I recently went to a trendy cocktail bar in Sydney. I admit my small town girl roots mean I still get pretty excited about the glamour of these places and all the beautiful people who go there.
I was unpleasantly surprised however, when I had to wait almost 15 minutes to be served a drink and the bar person who did looked at me like it was totally cramping her style to even be talking to me.
Post my belittling bar experience I scuttled back to the safety of my friend, who obviously clocked my deflated face, “don’t worry about it – they recruit here for attitude. It’s part of their whole ‘exclusive’ brand experience” she mocked. “You should feel lucky you get to be here!”
I looked back at the bar, with its dismissive beautiful people looking miserable and moodily out onto the crowd and thought how utterly bizarre, yet brandedly brilliant this was.
There is something fascinating in a person physically purposefully ‘being’ a brand in their approach and interaction with others. Supreme Skateboards are a brand famous for their purposely arrogant, and almost obnoxious attitude to credibly be seen as a relevant skate brand tapping into the subculture around that scene.
We also see this in recruiting people to work in our own organisations – whether they posess our company ‘DNA’, but because people are all unique in our own ways, we always bring a little bit of ourselves to our representation of our brand. Plus, we behave differently on different days, different times, with different people and in different situations. We typically have more layers than a brand onion. You can never fully control an individual being the bar person. Nor would you want to, because that is what makes the interaction more real, more human and feel right for the social situation you’re in.
Is social media any different to this? We use our social networks to interact and communicate with our friends. As people we expect to interact with other people in this forum. Not plastic, unpersonalised brands. We don’t want to hear it. In fact, as Grace Gordon pointed out in JC’s blog a few weeks ago – we are switching off to being targeted by the “beast that is facebook” and restricting to our inner online circles where we can interact with other people we have relationships with.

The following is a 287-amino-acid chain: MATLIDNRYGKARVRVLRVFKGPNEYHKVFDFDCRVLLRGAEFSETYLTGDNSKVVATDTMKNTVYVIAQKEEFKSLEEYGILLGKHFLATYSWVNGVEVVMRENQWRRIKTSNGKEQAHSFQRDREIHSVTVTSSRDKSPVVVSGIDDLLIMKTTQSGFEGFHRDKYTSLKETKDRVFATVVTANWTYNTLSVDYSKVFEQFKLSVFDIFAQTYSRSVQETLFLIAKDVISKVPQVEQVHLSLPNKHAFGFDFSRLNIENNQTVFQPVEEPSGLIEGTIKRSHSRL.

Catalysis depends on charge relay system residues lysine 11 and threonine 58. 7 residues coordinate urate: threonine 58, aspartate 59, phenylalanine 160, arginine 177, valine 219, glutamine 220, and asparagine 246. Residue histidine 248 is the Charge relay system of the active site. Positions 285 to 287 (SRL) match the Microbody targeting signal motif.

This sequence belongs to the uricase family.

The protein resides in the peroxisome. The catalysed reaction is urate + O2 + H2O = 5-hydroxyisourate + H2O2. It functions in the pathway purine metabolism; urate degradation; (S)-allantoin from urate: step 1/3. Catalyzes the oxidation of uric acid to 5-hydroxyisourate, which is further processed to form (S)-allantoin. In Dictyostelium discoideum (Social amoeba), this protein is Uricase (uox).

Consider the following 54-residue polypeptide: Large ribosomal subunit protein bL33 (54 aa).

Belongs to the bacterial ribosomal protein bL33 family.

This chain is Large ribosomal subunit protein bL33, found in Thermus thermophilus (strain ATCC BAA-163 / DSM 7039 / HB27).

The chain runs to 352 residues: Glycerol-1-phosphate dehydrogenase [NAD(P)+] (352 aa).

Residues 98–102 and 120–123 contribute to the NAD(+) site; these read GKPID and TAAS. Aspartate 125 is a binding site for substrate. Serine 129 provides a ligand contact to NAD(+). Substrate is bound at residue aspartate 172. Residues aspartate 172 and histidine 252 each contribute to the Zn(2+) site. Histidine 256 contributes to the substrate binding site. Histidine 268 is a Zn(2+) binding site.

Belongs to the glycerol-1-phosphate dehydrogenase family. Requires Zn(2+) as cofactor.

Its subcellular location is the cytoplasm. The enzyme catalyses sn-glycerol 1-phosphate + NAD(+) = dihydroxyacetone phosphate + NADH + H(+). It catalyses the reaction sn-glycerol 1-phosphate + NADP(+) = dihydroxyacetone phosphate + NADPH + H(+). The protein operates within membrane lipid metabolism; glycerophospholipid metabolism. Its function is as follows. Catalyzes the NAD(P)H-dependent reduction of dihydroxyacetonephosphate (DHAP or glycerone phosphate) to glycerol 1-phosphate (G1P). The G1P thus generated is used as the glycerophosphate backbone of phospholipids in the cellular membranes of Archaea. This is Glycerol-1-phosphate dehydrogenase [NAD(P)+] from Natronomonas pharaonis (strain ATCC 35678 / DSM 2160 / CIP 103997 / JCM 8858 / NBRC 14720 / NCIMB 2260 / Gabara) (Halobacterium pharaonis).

Trying too hard to be perfect?
Online, we have the ability to put in processes that have ultimate control over everything we say. Unlike the bar or the skate shop, where an individual can become their own interpretation of the brand, in social media every word we publish and respond with can be scrutinised and in some cases, be legally approved, before being broadcast, but my impression, like or dislike of you will still be judged on how you behave in the social context of where we are and if you feel like a ‘person’ I want to talk to and potential have a relationship with.
An example of that this week was when Cussons tried to tell people about their ‘amazing’ products on Twitter. Again and again, the same, shiny, polished ad copy was pumped out. Presumably to ensure no-one missed the valuable information they were giving us.
What happened? No-one really cared, except being met with retaliation.
With brands though, it can’t all be freestyled either, we know we have to be careful about what we say and what we do online, while the guy in the Supreme store might break his aloof poise to help the cute girl who visits the store that day will go unnoticed, the internet never forgets, it captures every interaction and its open for all to see, including the senior members of staff and the legal department.